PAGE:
Hole by hole, the gallery grew larger and larger.
The word spread. Everybody lining the ropes in the third round of the Bridgestone Invitational — all concentrated on a single two-man group — wanted to see some history.
"Oh, they were excited," Tiger Woods said. "You could hear it more than feel it. You definitely could hear it. They were into it."
Woods flirted with a 59 — he just needed to go 2-under over the final five holes — but had to settle for a sterling 61 that tied his career best and swelled his lead to seven strokes after Friday's second round.
The magic number 59 — shot five times on the PGA Tour — was in jeopardy for most of the afternoon at Firestone Country Club.
"Disappointed? Absolutely not," Woods said. Then he cracked, "A 61's pretty good. I'm not bummed."
Pursuing his eighth victory at Firestone Country Club, Woods opened birdie-eagle — stuffing an approach to 3 feet at the first hole and holing a 20-footer for 3 at the par-5 second. He had two more birdies on the front nine, and had four in a row to start the back nine in a light rain.
But with people filtering away from every other group, and the excitement building, Woods missed birdie putts inside 10 feet at 15 and 17 and hit a couple of errant drives. He saved par on the last with a 25-footer after a wild tee shot and an iron shot that hit into the trees and ended up in a bare spot short and right of the green.
"How about just pleased?" Woods said, when asked to rate the round. "I'm very happy I was able to post that. I just kept thinking, whatever lead I had, 'Let's just keep increasing it.' It's at seven now, I believe. So that's not too bad after two days."
The 61 — matching his career best at the 1999 Byron Nelson, 2005 Buick Open and on the same Firestone course back in 2000 — left him at 13-under 127.
Defending champion Keegan Bradley and Chris Wood, playing the tournament for the first time, were tied for second. They each shot 68.
Bradley finished well before Woods, but was asked if it was disheartening to take the lead and then have Woods retake it after the opening two holes.
"Tiger, those first couple holes out there are definitely birdie holes, so I'd expect him to do that," Bradley said. "You know, I hope he doesn't go too low."
Woods, a four-time winner this year, needed only 22 putts, eight fewer than he had Thursday in an opening 66. He hit 10 of 14 fairways and was on in regulation on 16 of 18 greens.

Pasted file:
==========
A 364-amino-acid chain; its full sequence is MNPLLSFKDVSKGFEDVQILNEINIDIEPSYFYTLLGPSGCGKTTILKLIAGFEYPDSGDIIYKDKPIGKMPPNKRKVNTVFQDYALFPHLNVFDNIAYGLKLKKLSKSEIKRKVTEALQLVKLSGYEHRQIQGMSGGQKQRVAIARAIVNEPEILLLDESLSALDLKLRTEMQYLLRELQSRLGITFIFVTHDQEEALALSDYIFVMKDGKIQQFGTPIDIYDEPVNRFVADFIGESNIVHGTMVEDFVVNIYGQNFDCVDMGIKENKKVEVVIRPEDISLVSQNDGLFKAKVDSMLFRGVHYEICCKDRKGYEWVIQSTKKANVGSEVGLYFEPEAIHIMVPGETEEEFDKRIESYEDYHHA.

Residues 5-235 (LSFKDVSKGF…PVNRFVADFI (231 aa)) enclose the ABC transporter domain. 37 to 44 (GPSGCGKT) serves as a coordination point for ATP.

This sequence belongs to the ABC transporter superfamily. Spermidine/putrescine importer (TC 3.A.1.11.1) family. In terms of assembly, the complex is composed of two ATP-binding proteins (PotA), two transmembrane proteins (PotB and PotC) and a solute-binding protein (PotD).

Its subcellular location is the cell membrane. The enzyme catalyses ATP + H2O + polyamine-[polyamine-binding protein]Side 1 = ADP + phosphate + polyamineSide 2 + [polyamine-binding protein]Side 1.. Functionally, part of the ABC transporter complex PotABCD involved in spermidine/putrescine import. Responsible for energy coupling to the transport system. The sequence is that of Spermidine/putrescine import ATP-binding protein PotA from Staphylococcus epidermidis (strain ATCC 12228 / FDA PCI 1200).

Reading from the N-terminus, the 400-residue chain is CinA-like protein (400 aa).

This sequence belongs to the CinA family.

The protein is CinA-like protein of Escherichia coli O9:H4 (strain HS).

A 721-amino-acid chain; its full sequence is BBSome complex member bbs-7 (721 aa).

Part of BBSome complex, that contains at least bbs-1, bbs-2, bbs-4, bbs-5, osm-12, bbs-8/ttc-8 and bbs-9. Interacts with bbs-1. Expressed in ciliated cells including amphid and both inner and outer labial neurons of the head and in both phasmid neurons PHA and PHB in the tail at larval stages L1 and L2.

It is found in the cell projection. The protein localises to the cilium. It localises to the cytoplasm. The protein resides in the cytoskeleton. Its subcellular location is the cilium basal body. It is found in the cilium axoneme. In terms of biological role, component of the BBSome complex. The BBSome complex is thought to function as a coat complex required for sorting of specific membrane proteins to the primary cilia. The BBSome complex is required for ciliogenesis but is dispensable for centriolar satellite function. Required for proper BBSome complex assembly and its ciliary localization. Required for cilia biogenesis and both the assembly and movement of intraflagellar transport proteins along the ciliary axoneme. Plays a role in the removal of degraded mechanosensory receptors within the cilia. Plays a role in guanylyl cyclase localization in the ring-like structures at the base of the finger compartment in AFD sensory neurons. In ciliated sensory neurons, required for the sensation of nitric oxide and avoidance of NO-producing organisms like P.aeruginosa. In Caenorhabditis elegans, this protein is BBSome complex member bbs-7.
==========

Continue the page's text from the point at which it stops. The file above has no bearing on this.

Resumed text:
The next-best score on a threatening day with a slate-gray sky and precipitation was a 66.
How good were things going for him? He yanked a drive into the trees at 13, but it ricocheted into the middle of the fairway. From there he hit an iron to 15 feet and drilled the putt.
At the 14th, Woods hit his drive on the other side of the cart path beneath a canopy of huge trees to the right. He was forced to hit a low, hard, slicing shot to the green that ran to the back fringe. From there, he chipped 10 feet past but rolled in the par putt.
He stepped off his shot into the 216-yard, par-3 15th because he was bothered by a bug, then hit an iron 10 feet short of the pin. After playing partner Hideki Matsuyama of Japan putted out, Woods missed his birdie putt on the right side.
The 667-yard 16th, dubbed "The Monster" by Arnold Palmer, resulted in another par when Woods had to lay up and his wedge left him with a 30-footer for birdie.
Cheered by the fans 10 deep along the rope lines, he hit a long drive along the left side at 17. But he misread a 7-footer for birdie that missed on the low side of the break.
"I had opportunities to make putts there at 15 and 17," he said.
With the rain now falling hard, and Woods needing to hole his second shot on the par-4 18th for a 59, he drove far to the right on the slight dogleg to the left. He muscled a shot out of a difficult lie to a bare spot near a huge scoreboard right and short of the green. From there, he chipped to the back fringe — and made the 25-footer coming back for par.
He pumped his fist as the crowd roared.
Matsuyama, a 21-year-old who was sixth at the British Open, got a close-up view.
"It was great looking at great play at the top of the world," he said.
The last player to shoot 59 in a PGA Tour event was Stuart Appleby in the final round of the Greenbrier Classic in 2010. Al Geiberger was the first in 1977, and Chip Beck, David Duval and Paul Goydos also accomplished the feat.
Bill Haas shot a 68 and was tied for fourth at 5 under with Henrik Stenson, who had a 70. Jim Furyk, Luke Donald, Jason Duffner and Bubba Watson were 4 under.
There have been 27 rounds of 60 in tour events, including Phil Mickelson this year in the Phoenix Open.
In a career spent in the spotlight, a 59 would have been just another check mark on Woods' to-do list. Instead, he didn't think it was even anything special among his achievements.
"It's up there. How about that?" he said agreeably. "It's up there, but I don't know about top 10."
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